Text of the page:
The people’s House has spoken — not once, but twice — presenting the other chamber with legislation certified by the nonpartisan Congressional Budget Office as cutting trillions of dollars in spending over the next decade while providing an immediate increase in the national debt limit.

In contrast, in the six months since President Obama formally requested that the debt ceiling be raised, the Senate has passed nothing.

Time is now of the essence. The quickest way for Congress to eliminate the possibility of default and ease the growing turmoil in our economy is for the Senate to take up the House-passed bill and send it to the president today. As Senate Democrats themselves noted today, a House bill that has been sent to the Senate and then tabled is “still pending” — meaning it can be taken up and passed at any time.

Both parties have been entrusted with power in Congress. Neither party has been authorized to take risks with the full faith and credit of the United States.

For the sake of our country, and the sake of our economy, the House has passed a responsible bill that can pass the Senate. Now it’s time for our colleagues in the Senate to pass it, send it to the president, and bring this crisis to an end.

— John Boehner is speaker of the House.

Most Popular

White House

The Trivialization of Impeachment

We have a serious governance problem. Our system is based on separation of powers, because liberty depends on preventing any component of the state from accumulating too much authority -- that’s how tyrants are born. For the system to work, the components have to be able to check each other: The federal and ... Read More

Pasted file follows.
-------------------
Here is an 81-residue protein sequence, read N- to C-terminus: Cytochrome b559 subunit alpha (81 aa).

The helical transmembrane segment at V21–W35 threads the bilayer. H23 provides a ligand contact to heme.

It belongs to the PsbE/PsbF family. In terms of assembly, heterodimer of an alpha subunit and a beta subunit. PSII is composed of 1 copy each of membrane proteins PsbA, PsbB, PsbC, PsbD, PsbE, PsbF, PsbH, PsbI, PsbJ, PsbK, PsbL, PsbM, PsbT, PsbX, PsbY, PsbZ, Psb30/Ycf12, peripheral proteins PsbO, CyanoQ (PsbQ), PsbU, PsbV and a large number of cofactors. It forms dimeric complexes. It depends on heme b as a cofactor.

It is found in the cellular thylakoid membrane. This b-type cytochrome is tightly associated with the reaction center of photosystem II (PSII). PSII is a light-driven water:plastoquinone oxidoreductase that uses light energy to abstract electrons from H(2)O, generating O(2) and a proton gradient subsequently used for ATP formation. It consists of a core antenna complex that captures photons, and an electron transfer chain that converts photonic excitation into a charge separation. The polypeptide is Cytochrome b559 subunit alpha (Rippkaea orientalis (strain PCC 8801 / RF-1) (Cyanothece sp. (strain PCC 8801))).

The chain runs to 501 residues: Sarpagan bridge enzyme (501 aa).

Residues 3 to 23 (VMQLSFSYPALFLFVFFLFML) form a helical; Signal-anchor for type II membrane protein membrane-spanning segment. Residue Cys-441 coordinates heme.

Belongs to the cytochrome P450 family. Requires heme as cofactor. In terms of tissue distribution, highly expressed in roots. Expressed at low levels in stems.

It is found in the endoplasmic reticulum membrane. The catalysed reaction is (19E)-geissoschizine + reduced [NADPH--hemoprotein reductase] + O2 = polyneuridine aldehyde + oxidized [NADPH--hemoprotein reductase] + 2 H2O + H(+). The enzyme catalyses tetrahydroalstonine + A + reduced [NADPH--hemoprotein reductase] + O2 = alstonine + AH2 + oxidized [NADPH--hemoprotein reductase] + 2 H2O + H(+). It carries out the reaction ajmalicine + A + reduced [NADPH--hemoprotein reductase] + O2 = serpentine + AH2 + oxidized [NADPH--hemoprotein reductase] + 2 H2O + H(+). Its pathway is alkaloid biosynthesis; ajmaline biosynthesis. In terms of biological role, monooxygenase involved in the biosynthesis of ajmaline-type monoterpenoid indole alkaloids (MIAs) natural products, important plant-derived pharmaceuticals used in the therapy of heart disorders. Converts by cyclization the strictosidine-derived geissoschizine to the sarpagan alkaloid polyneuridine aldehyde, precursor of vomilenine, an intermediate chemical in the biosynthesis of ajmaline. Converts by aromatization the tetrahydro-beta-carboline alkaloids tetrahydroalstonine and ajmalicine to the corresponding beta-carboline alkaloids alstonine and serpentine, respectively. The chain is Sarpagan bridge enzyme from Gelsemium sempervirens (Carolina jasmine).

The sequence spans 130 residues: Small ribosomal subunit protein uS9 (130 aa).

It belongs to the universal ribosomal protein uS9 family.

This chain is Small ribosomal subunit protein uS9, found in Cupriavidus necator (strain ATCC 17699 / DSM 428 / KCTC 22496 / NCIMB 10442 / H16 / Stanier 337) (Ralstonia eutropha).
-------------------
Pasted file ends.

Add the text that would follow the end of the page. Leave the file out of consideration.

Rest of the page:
U.S.

‘Texodus’ Bodes Badly for Republicans

‘I am a classically trained engineer," says Representative Will Hurd, a Texas Republican, "and I firmly believe in regression to the mean." Applying a concept from statistics to the randomness of today's politics is problematic. In any case, Hurd, 42, is not waiting for the regression of our politics from the ... Read More
Elections

Put Up or Shut Up on These Accusations, Hillary

Look, one 2016 candidate being prone to wild and baseless accusations is enough. Appearing on Obama campaign manager David Plouffe’s podcast, Hillary Clinton suggested that 2016 Green Party candidate Jill Stein was a “Russian asset,” that Republicans and Russians were promoting the Green Party, and ... Read More
Culture

Feminists Have Turned on Pornography

Since the sexual revolution of the 1960s, the feminist movement has sought to condemn traditional sexual ethics as repressive, misogynistic, and intolerant. As the 2010s come to a close, it might be fair to say that mainstream culture has reached the logical endpoint of this philosophy. Whereas older Americans ... Read More
PC Culture

Defiant Dave Chappelle

When Dave Chappelle’s Netflix special Sticks & Stones came out in August, the overwhelming response from critics was that it was offensive, unacceptable garbage. Inkoo Kang of Slate declared that Chappelle’s “jokes make you wince.” Garrett Martin, in the online magazine Paste, maintained that the ... Read More